Sony’s smart glass uses regular glasses, aims for sports and work

Sony has announced its own take on the smart glass concept. To be formally unveiled at CES next month, the Single-Lens Display Module can be attached to existing glasses, to add a heads-up display and general smartness.

The unit clips round the back of the user’s head, attaching to each of the glasses’ temples. [company]Sony[/company] is working on a software development kit (SDK) so people can make hands-free information apps for the thing – the Japanese firm reckons it will be ideal for sports and factory work, and could even be paired with a high-quality action camera to make it easier to check the angle of view.

Although the pictures of the device that Sony released on Wednesday suggest otherwise, the module doesn’t have its own camera. Indeed, a Sony spokesman told me that the images are of a prototype and do not represent the finished product.

The camera was left out for size and weight reasons, he said. That is probably a bonus from a privacy point of view, though it also makes the unit useless for life-logging (a pointless battery-killer in my opinion) or augmented reality (the display is too small for that anyway.) There is an accelerometer and an electronic compass in there, though.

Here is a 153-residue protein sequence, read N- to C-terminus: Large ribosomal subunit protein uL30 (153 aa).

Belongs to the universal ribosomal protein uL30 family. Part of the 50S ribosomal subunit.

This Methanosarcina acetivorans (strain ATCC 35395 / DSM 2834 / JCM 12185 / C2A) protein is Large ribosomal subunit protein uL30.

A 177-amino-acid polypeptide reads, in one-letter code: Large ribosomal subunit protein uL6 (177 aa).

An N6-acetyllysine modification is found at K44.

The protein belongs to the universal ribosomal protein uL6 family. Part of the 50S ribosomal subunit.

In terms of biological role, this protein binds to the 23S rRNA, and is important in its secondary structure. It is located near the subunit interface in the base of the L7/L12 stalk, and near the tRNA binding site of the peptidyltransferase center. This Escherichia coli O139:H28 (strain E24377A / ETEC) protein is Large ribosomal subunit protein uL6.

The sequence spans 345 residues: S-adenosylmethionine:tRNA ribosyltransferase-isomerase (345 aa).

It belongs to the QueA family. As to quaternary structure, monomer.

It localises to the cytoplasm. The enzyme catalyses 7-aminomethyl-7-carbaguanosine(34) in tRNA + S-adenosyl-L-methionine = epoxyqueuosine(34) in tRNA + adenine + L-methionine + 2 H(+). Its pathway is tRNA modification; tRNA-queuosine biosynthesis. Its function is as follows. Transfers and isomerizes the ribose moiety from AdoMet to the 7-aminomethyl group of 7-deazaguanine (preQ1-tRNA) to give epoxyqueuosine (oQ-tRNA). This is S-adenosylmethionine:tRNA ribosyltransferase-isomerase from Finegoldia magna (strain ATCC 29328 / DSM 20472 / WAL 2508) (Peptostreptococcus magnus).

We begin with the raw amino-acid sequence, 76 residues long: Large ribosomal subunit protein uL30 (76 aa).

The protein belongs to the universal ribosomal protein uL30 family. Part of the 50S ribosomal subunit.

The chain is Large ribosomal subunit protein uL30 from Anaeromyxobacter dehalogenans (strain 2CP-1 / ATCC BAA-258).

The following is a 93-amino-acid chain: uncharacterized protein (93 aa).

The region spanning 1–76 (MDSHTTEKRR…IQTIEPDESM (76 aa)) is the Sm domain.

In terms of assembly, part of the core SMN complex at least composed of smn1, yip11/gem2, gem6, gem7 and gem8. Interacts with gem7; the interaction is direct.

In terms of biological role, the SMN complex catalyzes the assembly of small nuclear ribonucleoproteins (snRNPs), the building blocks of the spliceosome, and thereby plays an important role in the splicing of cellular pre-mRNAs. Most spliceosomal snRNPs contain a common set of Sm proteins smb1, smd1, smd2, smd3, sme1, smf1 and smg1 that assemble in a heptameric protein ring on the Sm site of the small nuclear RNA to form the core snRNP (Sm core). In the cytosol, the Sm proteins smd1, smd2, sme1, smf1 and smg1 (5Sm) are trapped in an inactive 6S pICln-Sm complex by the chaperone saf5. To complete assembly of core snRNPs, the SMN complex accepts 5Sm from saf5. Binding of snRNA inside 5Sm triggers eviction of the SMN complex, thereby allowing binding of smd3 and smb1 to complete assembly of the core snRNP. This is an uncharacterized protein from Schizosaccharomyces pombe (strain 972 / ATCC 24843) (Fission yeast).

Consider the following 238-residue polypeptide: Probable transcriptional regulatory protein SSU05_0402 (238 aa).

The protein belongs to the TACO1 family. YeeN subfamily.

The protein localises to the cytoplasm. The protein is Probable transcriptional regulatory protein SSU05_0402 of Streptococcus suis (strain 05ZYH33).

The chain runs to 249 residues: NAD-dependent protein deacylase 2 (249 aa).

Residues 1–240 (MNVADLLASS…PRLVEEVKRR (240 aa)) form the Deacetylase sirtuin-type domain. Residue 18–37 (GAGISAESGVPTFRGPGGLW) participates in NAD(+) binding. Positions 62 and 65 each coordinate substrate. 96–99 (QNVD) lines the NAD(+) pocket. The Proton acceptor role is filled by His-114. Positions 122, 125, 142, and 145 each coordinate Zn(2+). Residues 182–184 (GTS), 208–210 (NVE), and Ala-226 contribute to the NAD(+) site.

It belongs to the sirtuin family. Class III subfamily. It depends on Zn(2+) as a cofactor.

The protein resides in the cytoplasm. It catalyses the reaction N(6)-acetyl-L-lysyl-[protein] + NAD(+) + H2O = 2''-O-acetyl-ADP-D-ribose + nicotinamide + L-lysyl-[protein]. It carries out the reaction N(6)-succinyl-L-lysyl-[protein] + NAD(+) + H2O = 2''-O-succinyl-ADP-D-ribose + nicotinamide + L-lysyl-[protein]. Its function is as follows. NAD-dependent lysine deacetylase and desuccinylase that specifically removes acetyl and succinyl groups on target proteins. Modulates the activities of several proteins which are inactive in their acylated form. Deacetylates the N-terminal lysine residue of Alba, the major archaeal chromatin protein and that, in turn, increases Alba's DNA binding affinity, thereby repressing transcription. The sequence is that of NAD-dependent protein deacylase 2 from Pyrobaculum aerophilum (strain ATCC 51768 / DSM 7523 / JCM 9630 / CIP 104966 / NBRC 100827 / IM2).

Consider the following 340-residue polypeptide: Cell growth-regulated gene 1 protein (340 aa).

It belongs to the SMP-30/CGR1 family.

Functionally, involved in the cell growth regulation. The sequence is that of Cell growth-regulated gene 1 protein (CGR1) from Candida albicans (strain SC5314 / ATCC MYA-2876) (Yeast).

Sony said it would also say more about the unit’s communications capabilities when it releases the SDK.

Sony Single-Lens Display Module sporting images

Sony Single-Lens Display Module sporting images

The module includes a 0.23-inch OLED display with a 640×400-pixel resolution, which is slightly higher than Google Glass’s 640×360 pixels. The company said the experience will be like looking at a 16-inch display from two meters away, which means it wouldn’t impede the user’s field of vision a bit less than Google’s unit. Sony claimed its display covers 100 percent of the sRGB color space and has a 10,000:1 contrast ratio, and has at most a 0.01 millisecond response time.

There have been reports that the next generation of [company]Google[/company] Glass will also turn to OLED technology (whenever that generation appears), but depending on Sony’s schedule it looks like the Japanese company will have a higher-quality — if smaller — display on the market first.

The brains in the module come from an ARM Cortex-A7 processor, which is the energy-efficient processor architecture you’ll find in Android Wear devices. There’s a 400mAh battery (less than Google Glass’s 570mAh affair), Bluetooth 3.0 and 802.11b/g/n Wi-Fi, and the whole thing weighs around 40 grams, including the display arm and the secondary arm. That’s a couple grams lighter than Google Glass.

The proof will be in the testing — and let’s hope the finished product isn’t nearly as bulky as the prototypes — but Sony is well-regarded for its display expertise. If it gets its pricing right, this might be a good first step in Sony’s glass game.

This article was updated at 2am PT to include a couple more details about the specifications, and again at 4am PT to reflect Sony’s confirmation that the pictures it published Wednesday weren’t of the finished product.

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